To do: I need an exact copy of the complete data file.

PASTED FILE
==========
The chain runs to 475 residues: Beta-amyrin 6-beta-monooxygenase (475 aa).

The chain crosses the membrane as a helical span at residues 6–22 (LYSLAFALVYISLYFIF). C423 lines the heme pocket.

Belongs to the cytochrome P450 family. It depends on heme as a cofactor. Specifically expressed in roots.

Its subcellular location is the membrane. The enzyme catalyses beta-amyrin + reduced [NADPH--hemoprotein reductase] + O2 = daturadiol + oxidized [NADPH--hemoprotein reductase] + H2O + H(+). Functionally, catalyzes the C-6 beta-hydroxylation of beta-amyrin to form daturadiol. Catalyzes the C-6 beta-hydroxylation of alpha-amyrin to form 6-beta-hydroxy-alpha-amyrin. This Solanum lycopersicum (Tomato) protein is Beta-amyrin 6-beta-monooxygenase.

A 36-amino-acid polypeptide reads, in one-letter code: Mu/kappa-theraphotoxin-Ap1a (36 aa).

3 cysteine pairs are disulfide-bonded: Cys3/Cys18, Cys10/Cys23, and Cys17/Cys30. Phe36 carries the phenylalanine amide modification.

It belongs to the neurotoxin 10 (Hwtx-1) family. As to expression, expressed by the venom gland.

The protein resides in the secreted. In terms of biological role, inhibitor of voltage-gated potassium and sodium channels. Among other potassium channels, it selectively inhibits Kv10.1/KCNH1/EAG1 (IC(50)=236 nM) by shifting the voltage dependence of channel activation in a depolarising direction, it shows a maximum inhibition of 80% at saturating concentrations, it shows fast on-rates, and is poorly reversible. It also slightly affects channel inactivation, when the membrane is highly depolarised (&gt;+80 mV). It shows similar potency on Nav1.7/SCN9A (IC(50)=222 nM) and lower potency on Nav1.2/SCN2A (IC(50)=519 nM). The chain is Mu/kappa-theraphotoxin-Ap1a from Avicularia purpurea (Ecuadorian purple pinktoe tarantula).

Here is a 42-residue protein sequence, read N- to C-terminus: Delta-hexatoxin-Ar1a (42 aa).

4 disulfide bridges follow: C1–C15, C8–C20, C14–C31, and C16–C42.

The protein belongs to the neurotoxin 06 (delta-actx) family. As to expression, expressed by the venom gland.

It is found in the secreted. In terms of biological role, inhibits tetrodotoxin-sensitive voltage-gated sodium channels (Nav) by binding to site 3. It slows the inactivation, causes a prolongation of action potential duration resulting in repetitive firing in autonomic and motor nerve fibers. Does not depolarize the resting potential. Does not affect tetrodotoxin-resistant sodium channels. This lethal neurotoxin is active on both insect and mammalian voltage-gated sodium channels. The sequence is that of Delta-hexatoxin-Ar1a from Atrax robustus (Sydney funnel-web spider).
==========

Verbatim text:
The chain runs to 475 residues: Beta-amyrin 6-beta-monooxygenase (475 aa).

The chain crosses the membrane as a helical span at residues 6–22 (LYSLAFALVYISLYFIF). C423 lines the heme pocket.

Belongs to the cytochrome P450 family. It depends on heme as a cofactor. Specifically expressed in roots.

Its subcellular location is the membrane. The enzyme catalyses beta-amyrin + reduced [NADPH--hemoprotein reductase] + O2 = daturadiol + oxidized [NADPH--hemoprotein reductase] + H2O + H(+). Functionally, catalyzes the C-6 beta-hydroxylation of beta-amyrin to form daturadiol. Catalyzes the C-6 beta-hydroxylation of alpha-amyrin to form 6-beta-hydroxy-alpha-amyrin. This Solanum lycopersicum (Tomato) protein is Beta-amyrin 6-beta-monooxygenase.

A 36-amino-acid polypeptide reads, in one-letter code: Mu/kappa-theraphotoxin-Ap1a (36 aa).

3 cysteine pairs are disulfide-bonded: Cys3/Cys18, Cys10/Cys23, and Cys17/Cys30. Phe36 carries the phenylalanine amide modification.

It belongs to the neurotoxin 10 (Hwtx-1) family. As to expression, expressed by the venom gland.

The protein resides in the secreted. In terms of biological role, inhibitor of voltage-gated potassium and sodium channels. Among other potassium channels, it selectively inhibits Kv10.1/KCNH1/EAG1 (IC(50)=236 nM) by shifting the voltage dependence of channel activation in a depolarising direction, it shows a maximum inhibition of 80% at saturating concentrations, it shows fast on-rates, and is poorly reversible. It also slightly affects channel inactivation, when the membrane is highly depolarised (&gt;+80 mV). It shows similar potency on Nav1.7/SCN9A (IC(50)=222 nM) and lower potency on Nav1.2/SCN2A (IC(50)=519 nM). The chain is Mu/kappa-theraphotoxin-Ap1a from Avicularia purpurea (Ecuadorian purple pinktoe tarantula).

Here is a 42-residue protein sequence, read N- to C-terminus: Delta-hexatoxin-Ar1a (42 aa).

4 disulfide bridges follow: C1–C15, C8–C20, C14–C31, and C16–C42.

The protein belongs to the neurotoxin 06 (delta-actx) family. As to expression, expressed by the venom gland.

It is found in the secreted. In terms of biological role, inhibits tetrodotoxin-sensitive voltage-gated sodium channels (Nav) by binding to site 3. It slows the inactivation, causes a prolongation of action potential duration resulting in repetitive firing in autonomic and motor nerve fibers. Does not depolarize the resting potential. Does not affect tetrodotoxin-resistant sodium channels. This lethal neurotoxin is active on both insect and mammalian voltage-gated sodium channels. The sequence is that of Delta-hexatoxin-Ar1a from Atrax robustus (Sydney funnel-web spider).